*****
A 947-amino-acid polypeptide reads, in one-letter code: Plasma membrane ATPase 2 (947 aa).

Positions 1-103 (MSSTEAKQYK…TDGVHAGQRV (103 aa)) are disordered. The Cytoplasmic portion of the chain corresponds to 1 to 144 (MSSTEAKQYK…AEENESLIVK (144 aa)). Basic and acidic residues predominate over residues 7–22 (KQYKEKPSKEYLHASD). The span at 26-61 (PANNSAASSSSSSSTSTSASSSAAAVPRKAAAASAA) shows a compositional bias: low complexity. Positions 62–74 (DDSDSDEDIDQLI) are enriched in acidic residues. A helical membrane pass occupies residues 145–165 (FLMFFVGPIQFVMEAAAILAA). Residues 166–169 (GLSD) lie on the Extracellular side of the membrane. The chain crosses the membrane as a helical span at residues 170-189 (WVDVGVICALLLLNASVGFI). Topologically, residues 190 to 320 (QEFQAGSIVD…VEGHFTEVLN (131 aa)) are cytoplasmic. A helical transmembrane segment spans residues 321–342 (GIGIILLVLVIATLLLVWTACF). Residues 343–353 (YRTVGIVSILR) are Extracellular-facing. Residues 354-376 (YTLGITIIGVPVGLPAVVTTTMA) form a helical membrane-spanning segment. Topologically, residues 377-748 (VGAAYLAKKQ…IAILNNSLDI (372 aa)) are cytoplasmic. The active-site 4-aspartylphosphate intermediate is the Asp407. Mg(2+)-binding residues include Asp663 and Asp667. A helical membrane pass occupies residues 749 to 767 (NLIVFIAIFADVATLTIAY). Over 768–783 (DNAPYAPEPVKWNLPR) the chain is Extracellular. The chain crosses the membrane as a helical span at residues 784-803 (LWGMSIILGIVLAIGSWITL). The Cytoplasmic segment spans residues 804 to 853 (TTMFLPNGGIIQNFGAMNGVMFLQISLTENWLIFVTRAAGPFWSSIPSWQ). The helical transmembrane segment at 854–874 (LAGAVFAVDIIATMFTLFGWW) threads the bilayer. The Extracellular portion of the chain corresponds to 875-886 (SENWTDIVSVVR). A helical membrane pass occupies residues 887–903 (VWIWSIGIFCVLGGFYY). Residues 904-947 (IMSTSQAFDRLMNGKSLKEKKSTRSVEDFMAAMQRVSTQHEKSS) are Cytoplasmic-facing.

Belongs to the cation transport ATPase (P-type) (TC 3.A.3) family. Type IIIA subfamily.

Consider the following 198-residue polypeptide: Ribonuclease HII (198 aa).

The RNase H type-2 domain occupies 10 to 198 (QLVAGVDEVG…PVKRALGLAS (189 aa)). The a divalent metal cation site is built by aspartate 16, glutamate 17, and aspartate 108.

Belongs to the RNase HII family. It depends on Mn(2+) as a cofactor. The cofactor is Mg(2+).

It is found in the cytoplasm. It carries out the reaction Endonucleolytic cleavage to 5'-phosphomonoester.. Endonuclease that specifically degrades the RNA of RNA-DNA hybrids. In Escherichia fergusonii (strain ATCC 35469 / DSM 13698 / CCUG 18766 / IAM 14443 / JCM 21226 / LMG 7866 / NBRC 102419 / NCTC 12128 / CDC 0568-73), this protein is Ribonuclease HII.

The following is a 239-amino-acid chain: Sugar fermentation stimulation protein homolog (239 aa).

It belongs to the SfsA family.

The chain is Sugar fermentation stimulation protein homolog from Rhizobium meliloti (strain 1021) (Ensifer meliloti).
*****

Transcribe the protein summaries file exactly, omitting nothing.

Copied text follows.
A 947-amino-acid polypeptide reads, in one-letter code: Plasma membrane ATPase 2 (947 aa).

Positions 1-103 (MSSTEAKQYK…TDGVHAGQRV (103 aa)) are disordered. The Cytoplasmic portion of the chain corresponds to 1 to 144 (MSSTEAKQYK…AEENESLIVK (144 aa)). Basic and acidic residues predominate over residues 7–22 (KQYKEKPSKEYLHASD). The span at 26-61 (PANNSAASSSSSSSTSTSASSSAAAVPRKAAAASAA) shows a compositional bias: low complexity. Positions 62–74 (DDSDSDEDIDQLI) are enriched in acidic residues. A helical membrane pass occupies residues 145–165 (FLMFFVGPIQFVMEAAAILAA). Residues 166–169 (GLSD) lie on the Extracellular side of the membrane. The chain crosses the membrane as a helical span at residues 170-189 (WVDVGVICALLLLNASVGFI). Topologically, residues 190 to 320 (QEFQAGSIVD…VEGHFTEVLN (131 aa)) are cytoplasmic. A helical transmembrane segment spans residues 321–342 (GIGIILLVLVIATLLLVWTACF). Residues 343–353 (YRTVGIVSILR) are Extracellular-facing. Residues 354-376 (YTLGITIIGVPVGLPAVVTTTMA) form a helical membrane-spanning segment. Topologically, residues 377-748 (VGAAYLAKKQ…IAILNNSLDI (372 aa)) are cytoplasmic. The active-site 4-aspartylphosphate intermediate is the Asp407. Mg(2+)-binding residues include Asp663 and Asp667. A helical membrane pass occupies residues 749 to 767 (NLIVFIAIFADVATLTIAY). Over 768–783 (DNAPYAPEPVKWNLPR) the chain is Extracellular. The chain crosses the membrane as a helical span at residues 784-803 (LWGMSIILGIVLAIGSWITL). The Cytoplasmic segment spans residues 804 to 853 (TTMFLPNGGIIQNFGAMNGVMFLQISLTENWLIFVTRAAGPFWSSIPSWQ). The helical transmembrane segment at 854–874 (LAGAVFAVDIIATMFTLFGWW) threads the bilayer. The Extracellular portion of the chain corresponds to 875-886 (SENWTDIVSVVR). A helical membrane pass occupies residues 887–903 (VWIWSIGIFCVLGGFYY). Residues 904-947 (IMSTSQAFDRLMNGKSLKEKKSTRSVEDFMAAMQRVSTQHEKSS) are Cytoplasmic-facing.

Belongs to the cation transport ATPase (P-type) (TC 3.A.3) family. Type IIIA subfamily.

Consider the following 198-residue polypeptide: Ribonuclease HII (198 aa).

The RNase H type-2 domain occupies 10 to 198 (QLVAGVDEVG…PVKRALGLAS (189 aa)). The a divalent metal cation site is built by aspartate 16, glutamate 17, and aspartate 108.

Belongs to the RNase HII family. It depends on Mn(2+) as a cofactor. The cofactor is Mg(2+).

It is found in the cytoplasm. It carries out the reaction Endonucleolytic cleavage to 5'-phosphomonoester.. Endonuclease that specifically degrades the RNA of RNA-DNA hybrids. In Escherichia fergusonii (strain ATCC 35469 / DSM 13698 / CCUG 18766 / IAM 14443 / JCM 21226 / LMG 7866 / NBRC 102419 / NCTC 12128 / CDC 0568-73), this protein is Ribonuclease HII.

The following is a 239-amino-acid chain: Sugar fermentation stimulation protein homolog (239 aa).

It belongs to the SfsA family.

The chain is Sugar fermentation stimulation protein homolog from Rhizobium meliloti (strain 1021) (Ensifer meliloti).